So, how do you make a VA into a Personal AI Assistant (PAIA)? What capabilities must it have? Well, it needs to know who you are and remember you by name; it should be able to speak with you as though it is a valet; it must have access to all kinds of information and help you make decisions, comparison shopping, and even place the order you want from whatever shop you want. All because in this ideal world, it will know all your preferences, from colours and sizes to brands and tastes. As a final touch, it can communicate with other AI-enabled retailers and services in seconds with access to inventories and prices. To provide you with immediate gratification. You can have your assistant order it and have it delivered, or you can drop by the store to see and try the product for yourself. Things will change if such a technology is unleashed. And retailers will have to shift very fast to keep up.

Remember, the players in this will be many, and there will be failures. Still, the ones with the financial and technological resources are Meta, Apple, Amazon, Google and Microsoft, to name a few. They will be at the cutting edge of this. Don't be surprised when the next car rolls off the assembly line, and you can converse with it on the way home; this future is now.

Where is the evidence?

About 72% of consumers are experiencing search fatigue. That says that while 93% of us use search engines to start our shopping, we are getting tired of the ads and the time it takes to find the right product, compare it and go out to buy it. It just needs to be faster. Consumers want to be part of the new leisure society, which is the working class having more free time to enjoy life.

Now, let me introduce you to a company called Inflection AI. They raised $1.3 Billion in June of this year to develop further their personal assistant, called Pi, which you can find at this link: Pi Ai. What is unique about this technology is that the AI remembers your last conversation. An essential aspect of what is needed to make PAIAs more mainstream is that the more personal it is, the better the experience. But Inflection isn't about selling. It's about helping the user on an individual and social level, which is very intriguing—a softer, gentler approach and a voice that responds to your questions. You can choose the tone and voice. ChatGPT now also comes with a voice. These are not clunky machines. Sam Altman, the CEO of OpenAi, is also in discussions with others on developing an AI device to challenge the smartphone.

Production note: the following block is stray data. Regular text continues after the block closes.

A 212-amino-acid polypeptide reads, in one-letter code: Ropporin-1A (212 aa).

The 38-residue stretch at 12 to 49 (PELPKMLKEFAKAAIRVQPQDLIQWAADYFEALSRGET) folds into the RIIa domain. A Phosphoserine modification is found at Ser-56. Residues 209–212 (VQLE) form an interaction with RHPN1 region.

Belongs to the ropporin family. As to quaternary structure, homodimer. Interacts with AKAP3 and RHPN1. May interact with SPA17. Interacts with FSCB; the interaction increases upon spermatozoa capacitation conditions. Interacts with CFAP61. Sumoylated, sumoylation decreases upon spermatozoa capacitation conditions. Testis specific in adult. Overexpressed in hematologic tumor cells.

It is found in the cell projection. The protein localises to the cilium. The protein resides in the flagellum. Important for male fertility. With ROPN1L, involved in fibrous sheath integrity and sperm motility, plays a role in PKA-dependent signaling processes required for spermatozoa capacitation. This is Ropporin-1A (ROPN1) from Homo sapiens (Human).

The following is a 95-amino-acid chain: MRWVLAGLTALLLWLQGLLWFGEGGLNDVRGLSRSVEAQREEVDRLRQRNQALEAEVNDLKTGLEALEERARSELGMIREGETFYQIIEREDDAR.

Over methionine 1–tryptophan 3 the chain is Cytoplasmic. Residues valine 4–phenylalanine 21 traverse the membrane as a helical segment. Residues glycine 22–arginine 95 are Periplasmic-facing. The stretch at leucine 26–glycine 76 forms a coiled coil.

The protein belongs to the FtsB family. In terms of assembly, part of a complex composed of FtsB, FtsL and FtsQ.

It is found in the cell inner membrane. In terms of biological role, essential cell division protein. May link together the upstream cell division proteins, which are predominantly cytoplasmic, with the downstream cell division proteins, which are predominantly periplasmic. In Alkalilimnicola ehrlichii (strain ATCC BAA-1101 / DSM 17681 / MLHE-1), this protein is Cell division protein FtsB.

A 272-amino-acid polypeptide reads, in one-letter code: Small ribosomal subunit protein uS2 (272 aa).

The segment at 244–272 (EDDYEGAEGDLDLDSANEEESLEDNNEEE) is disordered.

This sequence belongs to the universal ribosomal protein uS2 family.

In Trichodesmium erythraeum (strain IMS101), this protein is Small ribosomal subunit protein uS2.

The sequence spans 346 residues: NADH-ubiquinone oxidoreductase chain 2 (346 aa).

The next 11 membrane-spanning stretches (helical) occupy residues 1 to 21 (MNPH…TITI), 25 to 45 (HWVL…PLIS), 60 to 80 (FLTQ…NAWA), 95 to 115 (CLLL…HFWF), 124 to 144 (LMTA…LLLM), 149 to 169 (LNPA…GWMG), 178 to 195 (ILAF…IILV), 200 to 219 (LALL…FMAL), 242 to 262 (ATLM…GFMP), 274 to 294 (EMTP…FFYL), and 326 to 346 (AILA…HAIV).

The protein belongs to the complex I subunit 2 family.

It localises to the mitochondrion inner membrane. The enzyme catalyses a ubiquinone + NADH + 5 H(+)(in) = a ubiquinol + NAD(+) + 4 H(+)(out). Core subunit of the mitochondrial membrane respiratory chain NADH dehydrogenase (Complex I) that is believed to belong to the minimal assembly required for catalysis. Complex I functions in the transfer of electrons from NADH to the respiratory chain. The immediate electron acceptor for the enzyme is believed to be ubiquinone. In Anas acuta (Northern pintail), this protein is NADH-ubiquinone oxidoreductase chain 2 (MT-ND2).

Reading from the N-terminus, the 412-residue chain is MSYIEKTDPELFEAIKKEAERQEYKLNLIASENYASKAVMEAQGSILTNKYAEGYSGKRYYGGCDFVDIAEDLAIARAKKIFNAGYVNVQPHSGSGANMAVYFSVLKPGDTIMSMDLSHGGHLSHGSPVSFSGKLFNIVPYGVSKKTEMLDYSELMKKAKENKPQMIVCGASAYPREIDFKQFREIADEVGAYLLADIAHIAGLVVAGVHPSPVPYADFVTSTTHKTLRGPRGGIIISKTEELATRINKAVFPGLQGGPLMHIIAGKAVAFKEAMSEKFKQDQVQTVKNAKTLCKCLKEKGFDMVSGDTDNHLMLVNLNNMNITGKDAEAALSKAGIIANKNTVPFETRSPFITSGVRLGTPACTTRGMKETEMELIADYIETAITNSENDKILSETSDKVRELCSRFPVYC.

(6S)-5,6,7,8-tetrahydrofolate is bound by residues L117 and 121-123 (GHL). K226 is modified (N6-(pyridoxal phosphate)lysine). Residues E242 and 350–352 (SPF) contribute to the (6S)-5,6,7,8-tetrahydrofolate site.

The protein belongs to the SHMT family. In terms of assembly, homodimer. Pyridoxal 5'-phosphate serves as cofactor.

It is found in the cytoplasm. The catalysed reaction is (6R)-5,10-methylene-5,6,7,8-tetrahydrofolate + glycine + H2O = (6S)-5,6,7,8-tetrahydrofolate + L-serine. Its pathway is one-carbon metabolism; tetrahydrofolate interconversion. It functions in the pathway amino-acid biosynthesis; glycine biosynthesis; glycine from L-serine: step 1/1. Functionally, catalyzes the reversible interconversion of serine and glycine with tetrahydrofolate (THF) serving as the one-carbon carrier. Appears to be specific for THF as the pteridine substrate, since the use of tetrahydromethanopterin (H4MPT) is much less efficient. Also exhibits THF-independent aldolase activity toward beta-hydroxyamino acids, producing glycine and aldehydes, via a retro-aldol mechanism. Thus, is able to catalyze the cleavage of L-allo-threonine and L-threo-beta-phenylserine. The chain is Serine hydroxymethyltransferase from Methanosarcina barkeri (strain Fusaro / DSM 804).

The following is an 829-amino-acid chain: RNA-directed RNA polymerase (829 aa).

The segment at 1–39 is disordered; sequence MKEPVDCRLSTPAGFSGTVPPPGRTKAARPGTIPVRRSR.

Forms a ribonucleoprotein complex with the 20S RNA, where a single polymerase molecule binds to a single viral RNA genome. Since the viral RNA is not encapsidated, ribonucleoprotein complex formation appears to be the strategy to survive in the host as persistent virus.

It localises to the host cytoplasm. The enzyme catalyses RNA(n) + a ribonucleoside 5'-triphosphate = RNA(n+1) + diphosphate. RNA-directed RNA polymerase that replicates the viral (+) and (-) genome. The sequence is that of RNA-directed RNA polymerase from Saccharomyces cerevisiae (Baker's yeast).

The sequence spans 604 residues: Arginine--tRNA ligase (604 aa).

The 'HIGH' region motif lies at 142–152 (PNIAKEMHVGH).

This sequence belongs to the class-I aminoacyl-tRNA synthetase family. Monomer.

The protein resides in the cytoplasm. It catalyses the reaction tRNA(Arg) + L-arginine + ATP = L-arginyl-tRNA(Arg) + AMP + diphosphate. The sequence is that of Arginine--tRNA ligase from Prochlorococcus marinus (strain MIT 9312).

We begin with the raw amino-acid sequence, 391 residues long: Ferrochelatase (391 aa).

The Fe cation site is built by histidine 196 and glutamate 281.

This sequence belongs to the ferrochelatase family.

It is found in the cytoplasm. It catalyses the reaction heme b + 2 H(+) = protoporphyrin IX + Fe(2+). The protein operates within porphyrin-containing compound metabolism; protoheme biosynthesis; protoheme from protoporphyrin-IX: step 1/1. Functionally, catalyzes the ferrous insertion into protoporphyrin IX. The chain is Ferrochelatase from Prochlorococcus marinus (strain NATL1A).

Things are getting very interesting.

The PAIAs we want to see don't quite exist in complete form; however, that is what everyone is working on, and the market is expecting from developers. They don't have to create much of the technology. It already exists in a mature or advanced stage to start this. There are two things we should expect from large companies: they will buy tech startups that have new cutting-edge capabilities. And a lot of poaching of talent.

The question is, who will move first? And what will those late to the party do? Back in 2002, Yahoo tried to buy Google for $3.0 Billion. Google wanted $5.0 Billion, but Yahoo thought it was too rich. Yahoo is now a fraction of what it used to be in the market as a search engine. Something similar could also happen here if larger technology companies, even telecoms, aren't paying attention.

The next big disruptive innovation that will impact everyone from retailers to manufacturers is not years away, nor is it tomorrow.

We have also done a preliminary analysis of the types of retailers and how they may be impacted as adoption rates increase. The analysis is based on how other technology-based devices and applications have been adopted, such as streaming and social media, which both started with slow adoption and then accelerated based on the availability of technology to support them, such as higher-speed internet. The analysis is in the early stages. However, it is easy to identify what could happen if we reach 10%, 25% or 50% adoption rates; the impact moves slow adoption low risk to a significant phase on the higher end of risks. Suppose brands are not on a path to adopt more sophisticated digital and AI options. In that case, they will be in a weaker market position and negatively impacted by other retailers, such as Walmart, Canadian Tire and Amazon, who are further along with AI development.